A London based archaeologist claims to have discovered a “significant amount of dinosaur bones” during a recent excavation of the dance floor in the Ministry of Sound nightclub.
The discovery is being hailed as a “major breakthrough” and has confirmed the Ministry of Sound as the cultural home of clubbing, and perhaps all civilisation, in the United Kingdom.
According to the DJ Ross From Friends, this is the biggest thing to happen to dance music since “Darude released Sandstorm”.
“It’s massive,” he claimed during a chat with Wunderground. “Like literally, it’s the biggest bone I’ve ever seen and I’ve been to a barbeque in DJ Sneak’s gaff. I always thought that Barnsley was the real home of British clubbing, either there or Kidderminster anyway, but I guess now we know for sure, it was the Ministry of Sound all along.”
Archaeologist Ian Spencer claims the bones are approximately two hundred million years old and will now replace Paul Oakenfold as the oldest dinosaur in dance music.
“We believe this is an entirely new species of dinosaur from the late Triassic period,” explained Spencer. “We’ve decided to name it the Kettysaurus Wrecked and, judging by the evidence we have found, it appears that there was once thousands of these wonderful creatures wobbling around the Ministry of Sound dance floor.”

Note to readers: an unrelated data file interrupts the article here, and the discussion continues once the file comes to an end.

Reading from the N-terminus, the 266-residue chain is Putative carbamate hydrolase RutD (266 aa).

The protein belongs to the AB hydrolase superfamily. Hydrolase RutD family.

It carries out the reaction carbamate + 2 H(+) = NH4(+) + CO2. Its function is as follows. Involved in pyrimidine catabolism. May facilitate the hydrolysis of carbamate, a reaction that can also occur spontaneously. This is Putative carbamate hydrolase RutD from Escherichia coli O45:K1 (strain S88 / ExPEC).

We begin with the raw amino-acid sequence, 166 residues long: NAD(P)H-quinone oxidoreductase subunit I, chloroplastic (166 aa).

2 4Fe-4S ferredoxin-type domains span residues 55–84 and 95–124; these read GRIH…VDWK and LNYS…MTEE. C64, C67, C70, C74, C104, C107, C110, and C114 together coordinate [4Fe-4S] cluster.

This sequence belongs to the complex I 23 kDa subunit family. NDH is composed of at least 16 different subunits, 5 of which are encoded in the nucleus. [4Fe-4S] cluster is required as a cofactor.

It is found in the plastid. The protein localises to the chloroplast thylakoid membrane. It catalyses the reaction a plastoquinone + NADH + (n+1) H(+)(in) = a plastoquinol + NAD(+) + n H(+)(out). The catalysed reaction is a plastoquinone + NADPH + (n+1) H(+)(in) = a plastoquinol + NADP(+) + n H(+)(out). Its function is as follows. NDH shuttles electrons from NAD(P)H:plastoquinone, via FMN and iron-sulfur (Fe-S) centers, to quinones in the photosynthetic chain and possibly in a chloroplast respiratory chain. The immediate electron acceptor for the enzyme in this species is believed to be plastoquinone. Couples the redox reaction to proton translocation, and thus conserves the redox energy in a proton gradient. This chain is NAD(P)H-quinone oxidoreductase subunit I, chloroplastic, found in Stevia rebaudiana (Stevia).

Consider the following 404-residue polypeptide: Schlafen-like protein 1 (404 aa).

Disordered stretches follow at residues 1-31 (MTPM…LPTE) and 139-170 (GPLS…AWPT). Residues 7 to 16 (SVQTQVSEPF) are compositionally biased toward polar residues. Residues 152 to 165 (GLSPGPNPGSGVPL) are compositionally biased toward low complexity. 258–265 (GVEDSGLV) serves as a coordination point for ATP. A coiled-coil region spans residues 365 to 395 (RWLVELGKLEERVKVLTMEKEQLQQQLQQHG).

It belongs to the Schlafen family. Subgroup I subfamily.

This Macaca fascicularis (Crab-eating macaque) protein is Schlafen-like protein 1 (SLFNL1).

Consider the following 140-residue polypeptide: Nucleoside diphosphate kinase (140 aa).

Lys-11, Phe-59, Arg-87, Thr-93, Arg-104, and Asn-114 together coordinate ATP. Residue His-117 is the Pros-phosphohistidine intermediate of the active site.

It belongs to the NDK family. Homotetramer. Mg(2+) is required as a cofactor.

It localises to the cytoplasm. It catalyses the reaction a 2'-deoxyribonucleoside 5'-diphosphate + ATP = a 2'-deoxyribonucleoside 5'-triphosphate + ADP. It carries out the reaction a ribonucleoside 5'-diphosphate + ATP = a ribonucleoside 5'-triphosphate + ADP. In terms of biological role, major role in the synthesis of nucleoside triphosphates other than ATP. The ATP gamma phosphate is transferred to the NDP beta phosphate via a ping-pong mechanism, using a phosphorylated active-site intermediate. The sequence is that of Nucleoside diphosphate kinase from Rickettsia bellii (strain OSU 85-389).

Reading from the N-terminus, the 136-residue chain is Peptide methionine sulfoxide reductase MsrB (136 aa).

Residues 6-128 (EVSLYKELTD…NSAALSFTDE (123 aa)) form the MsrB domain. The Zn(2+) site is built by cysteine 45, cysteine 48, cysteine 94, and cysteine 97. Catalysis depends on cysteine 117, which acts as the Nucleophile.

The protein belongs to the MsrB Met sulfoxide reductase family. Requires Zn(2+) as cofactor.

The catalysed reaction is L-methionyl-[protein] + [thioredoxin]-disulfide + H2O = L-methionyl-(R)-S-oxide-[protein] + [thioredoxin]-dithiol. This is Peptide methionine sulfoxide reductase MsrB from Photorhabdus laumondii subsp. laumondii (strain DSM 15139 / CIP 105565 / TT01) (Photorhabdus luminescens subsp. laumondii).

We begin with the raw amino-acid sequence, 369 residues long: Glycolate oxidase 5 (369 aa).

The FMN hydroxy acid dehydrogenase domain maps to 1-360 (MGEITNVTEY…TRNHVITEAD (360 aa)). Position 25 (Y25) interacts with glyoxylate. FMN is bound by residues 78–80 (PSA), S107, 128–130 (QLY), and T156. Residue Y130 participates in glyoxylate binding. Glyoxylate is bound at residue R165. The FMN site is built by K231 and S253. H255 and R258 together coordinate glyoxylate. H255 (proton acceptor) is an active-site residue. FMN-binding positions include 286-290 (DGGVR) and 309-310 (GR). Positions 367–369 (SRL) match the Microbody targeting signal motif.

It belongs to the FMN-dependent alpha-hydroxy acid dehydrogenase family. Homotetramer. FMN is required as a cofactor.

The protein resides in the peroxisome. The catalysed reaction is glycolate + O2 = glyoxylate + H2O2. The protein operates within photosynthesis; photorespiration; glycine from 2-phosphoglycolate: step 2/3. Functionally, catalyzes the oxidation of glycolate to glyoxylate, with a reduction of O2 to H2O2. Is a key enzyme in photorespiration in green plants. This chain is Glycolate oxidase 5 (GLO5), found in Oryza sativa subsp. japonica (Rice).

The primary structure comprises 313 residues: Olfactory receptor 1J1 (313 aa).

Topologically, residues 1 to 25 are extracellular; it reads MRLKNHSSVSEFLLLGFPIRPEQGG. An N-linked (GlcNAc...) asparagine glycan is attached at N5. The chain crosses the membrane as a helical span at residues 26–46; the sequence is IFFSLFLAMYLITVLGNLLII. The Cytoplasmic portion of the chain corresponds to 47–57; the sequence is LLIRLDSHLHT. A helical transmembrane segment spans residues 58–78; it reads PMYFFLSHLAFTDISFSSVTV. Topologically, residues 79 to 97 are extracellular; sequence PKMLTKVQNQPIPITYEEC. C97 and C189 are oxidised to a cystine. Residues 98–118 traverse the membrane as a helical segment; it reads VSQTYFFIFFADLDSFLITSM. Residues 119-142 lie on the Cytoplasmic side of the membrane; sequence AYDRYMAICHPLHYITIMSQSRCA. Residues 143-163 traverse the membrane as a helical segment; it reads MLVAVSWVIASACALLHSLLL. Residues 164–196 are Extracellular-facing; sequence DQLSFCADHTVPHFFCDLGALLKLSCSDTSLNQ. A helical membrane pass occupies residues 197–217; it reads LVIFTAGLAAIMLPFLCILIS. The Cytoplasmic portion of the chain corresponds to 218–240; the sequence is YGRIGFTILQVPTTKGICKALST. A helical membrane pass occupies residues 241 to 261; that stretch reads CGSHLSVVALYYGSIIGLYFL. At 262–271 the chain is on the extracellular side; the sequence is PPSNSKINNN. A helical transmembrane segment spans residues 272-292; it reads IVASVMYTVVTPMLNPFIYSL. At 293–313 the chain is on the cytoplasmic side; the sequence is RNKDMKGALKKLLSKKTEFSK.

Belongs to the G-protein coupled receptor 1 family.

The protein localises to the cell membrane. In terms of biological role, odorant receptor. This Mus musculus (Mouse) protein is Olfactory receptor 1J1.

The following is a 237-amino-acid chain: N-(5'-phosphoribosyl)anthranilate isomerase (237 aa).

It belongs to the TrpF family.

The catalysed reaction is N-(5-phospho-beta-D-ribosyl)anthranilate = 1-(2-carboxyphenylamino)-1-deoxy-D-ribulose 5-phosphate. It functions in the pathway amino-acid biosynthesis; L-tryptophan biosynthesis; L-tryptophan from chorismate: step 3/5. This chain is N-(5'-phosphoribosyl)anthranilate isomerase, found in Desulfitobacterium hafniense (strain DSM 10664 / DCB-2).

“The dinosaur bones are definitely the most intriguing discovery we made during the excavation but they were by no means the only thing we found,” continued the archaeologist. “This dance floor is definitely sacred ground, we already knew that it was the longest-running superclub in London but judging by our discoveries it’s actually been the epicentre of civilization of the entire world since the dawn of time.”
“We’ve also discovered the remains of a stone circle, including the actual stone Excalibur was pulled from, which suggests that this place is even more significant to our heritage and culture than Stonehenge, with the added bonus that there are fuck all hippies around here.”
Other artefacts recovered from the Ministry of Sound dance floor include; fossilised baggies, the earliest ever recorded footprint for a pair of Nike Air Max and David Guetta’s dignity.